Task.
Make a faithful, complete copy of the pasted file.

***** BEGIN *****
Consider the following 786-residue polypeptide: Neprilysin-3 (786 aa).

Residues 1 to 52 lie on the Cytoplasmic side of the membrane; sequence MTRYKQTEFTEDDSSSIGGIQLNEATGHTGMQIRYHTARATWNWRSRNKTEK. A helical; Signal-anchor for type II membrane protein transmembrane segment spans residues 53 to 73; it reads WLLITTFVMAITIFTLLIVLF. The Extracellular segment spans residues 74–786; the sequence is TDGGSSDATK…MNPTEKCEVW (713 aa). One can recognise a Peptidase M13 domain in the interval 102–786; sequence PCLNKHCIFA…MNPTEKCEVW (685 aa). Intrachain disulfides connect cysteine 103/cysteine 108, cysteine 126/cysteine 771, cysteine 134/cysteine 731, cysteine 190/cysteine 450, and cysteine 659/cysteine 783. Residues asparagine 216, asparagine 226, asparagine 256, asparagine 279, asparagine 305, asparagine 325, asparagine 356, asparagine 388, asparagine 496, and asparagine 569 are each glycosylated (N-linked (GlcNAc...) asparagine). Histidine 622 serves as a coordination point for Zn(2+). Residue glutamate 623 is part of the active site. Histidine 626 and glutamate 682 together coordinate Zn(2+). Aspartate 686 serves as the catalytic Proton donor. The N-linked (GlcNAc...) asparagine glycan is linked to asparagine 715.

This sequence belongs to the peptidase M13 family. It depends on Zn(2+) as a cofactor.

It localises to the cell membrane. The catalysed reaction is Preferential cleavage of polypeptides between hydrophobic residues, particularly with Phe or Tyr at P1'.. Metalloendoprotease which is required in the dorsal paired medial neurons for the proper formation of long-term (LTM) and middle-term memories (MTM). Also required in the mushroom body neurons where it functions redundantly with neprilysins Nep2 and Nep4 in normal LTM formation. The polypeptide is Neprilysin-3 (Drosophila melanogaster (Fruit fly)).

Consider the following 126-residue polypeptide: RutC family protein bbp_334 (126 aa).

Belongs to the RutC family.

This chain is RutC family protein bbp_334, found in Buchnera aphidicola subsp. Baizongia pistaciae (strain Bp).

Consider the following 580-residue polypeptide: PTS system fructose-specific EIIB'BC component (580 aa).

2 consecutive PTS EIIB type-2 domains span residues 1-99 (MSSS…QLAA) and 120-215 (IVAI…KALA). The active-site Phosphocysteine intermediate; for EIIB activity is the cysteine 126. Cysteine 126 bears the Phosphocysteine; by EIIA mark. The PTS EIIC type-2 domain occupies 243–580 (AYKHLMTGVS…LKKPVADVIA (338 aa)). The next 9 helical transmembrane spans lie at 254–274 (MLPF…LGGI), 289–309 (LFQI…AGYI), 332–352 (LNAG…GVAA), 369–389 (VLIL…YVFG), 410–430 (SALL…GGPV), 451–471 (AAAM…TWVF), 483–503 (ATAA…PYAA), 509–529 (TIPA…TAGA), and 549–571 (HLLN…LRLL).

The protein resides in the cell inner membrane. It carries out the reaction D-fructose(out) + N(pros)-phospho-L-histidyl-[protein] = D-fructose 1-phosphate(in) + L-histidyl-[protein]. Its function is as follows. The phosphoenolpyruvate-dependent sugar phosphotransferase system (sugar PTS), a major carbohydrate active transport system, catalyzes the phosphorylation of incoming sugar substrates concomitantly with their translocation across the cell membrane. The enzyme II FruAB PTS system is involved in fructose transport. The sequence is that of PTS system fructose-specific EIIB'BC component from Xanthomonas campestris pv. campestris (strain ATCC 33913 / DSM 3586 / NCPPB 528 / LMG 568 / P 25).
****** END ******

Consider the following 786-residue polypeptide: Neprilysin-3 (786 aa).

Residues 1 to 52 lie on the Cytoplasmic side of the membrane; sequence MTRYKQTEFTEDDSSSIGGIQLNEATGHTGMQIRYHTARATWNWRSRNKTEK. A helical; Signal-anchor for type II membrane protein transmembrane segment spans residues 53 to 73; it reads WLLITTFVMAITIFTLLIVLF. The Extracellular segment spans residues 74–786; the sequence is TDGGSSDATK…MNPTEKCEVW (713 aa). One can recognise a Peptidase M13 domain in the interval 102–786; sequence PCLNKHCIFA…MNPTEKCEVW (685 aa). Intrachain disulfides connect cysteine 103/cysteine 108, cysteine 126/cysteine 771, cysteine 134/cysteine 731, cysteine 190/cysteine 450, and cysteine 659/cysteine 783. Residues asparagine 216, asparagine 226, asparagine 256, asparagine 279, asparagine 305, asparagine 325, asparagine 356, asparagine 388, asparagine 496, and asparagine 569 are each glycosylated (N-linked (GlcNAc...) asparagine). Histidine 622 serves as a coordination point for Zn(2+). Residue glutamate 623 is part of the active site. Histidine 626 and glutamate 682 together coordinate Zn(2+). Aspartate 686 serves as the catalytic Proton donor. The N-linked (GlcNAc...) asparagine glycan is linked to asparagine 715.

This sequence belongs to the peptidase M13 family. It depends on Zn(2+) as a cofactor.

It localises to the cell membrane. The catalysed reaction is Preferential cleavage of polypeptides between hydrophobic residues, particularly with Phe or Tyr at P1'.. Metalloendoprotease which is required in the dorsal paired medial neurons for the proper formation of long-term (LTM) and middle-term memories (MTM). Also required in the mushroom body neurons where it functions redundantly with neprilysins Nep2 and Nep4 in normal LTM formation. The polypeptide is Neprilysin-3 (Drosophila melanogaster (Fruit fly)).

Consider the following 126-residue polypeptide: RutC family protein bbp_334 (126 aa).

Belongs to the RutC family.

This chain is RutC family protein bbp_334, found in Buchnera aphidicola subsp. Baizongia pistaciae (strain Bp).

Consider the following 580-residue polypeptide: PTS system fructose-specific EIIB'BC component (580 aa).

2 consecutive PTS EIIB type-2 domains span residues 1-99 (MSSS…QLAA) and 120-215 (IVAI…KALA). The active-site Phosphocysteine intermediate; for EIIB activity is the cysteine 126. Cysteine 126 bears the Phosphocysteine; by EIIA mark. The PTS EIIC type-2 domain occupies 243–580 (AYKHLMTGVS…LKKPVADVIA (338 aa)). The next 9 helical transmembrane spans lie at 254–274 (MLPF…LGGI), 289–309 (LFQI…AGYI), 332–352 (LNAG…GVAA), 369–389 (VLIL…YVFG), 410–430 (SALL…GGPV), 451–471 (AAAM…TWVF), 483–503 (ATAA…PYAA), 509–529 (TIPA…TAGA), and 549–571 (HLLN…LRLL).

The protein resides in the cell inner membrane. It carries out the reaction D-fructose(out) + N(pros)-phospho-L-histidyl-[protein] = D-fructose 1-phosphate(in) + L-histidyl-[protein]. Its function is as follows. The phosphoenolpyruvate-dependent sugar phosphotransferase system (sugar PTS), a major carbohydrate active transport system, catalyzes the phosphorylation of incoming sugar substrates concomitantly with their translocation across the cell membrane. The enzyme II FruAB PTS system is involved in fructose transport. The sequence is that of PTS system fructose-specific EIIB'BC component from Xanthomonas campestris pv. campestris (strain ATCC 33913 / DSM 3586 / NCPPB 528 / LMG 568 / P 25).